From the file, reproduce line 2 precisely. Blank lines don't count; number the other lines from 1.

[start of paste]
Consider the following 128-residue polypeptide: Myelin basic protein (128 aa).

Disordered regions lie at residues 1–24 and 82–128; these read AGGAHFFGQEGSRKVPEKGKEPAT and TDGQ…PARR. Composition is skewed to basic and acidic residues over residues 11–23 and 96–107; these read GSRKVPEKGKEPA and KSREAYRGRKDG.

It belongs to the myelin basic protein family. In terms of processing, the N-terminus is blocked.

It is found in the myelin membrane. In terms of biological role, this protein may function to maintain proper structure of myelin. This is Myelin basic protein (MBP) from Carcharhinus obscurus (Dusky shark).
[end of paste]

Disordered regions lie at residues 1–24 and 82–128; these read AGGAHFFGQEGSRKVPEKGKEPAT and TDGQ…PARR. Composition is skewed to basic and acidic residues over residues 11–23 and 96–107; these read GSRKVPEKGKEPA and KSREAYRGRKDG.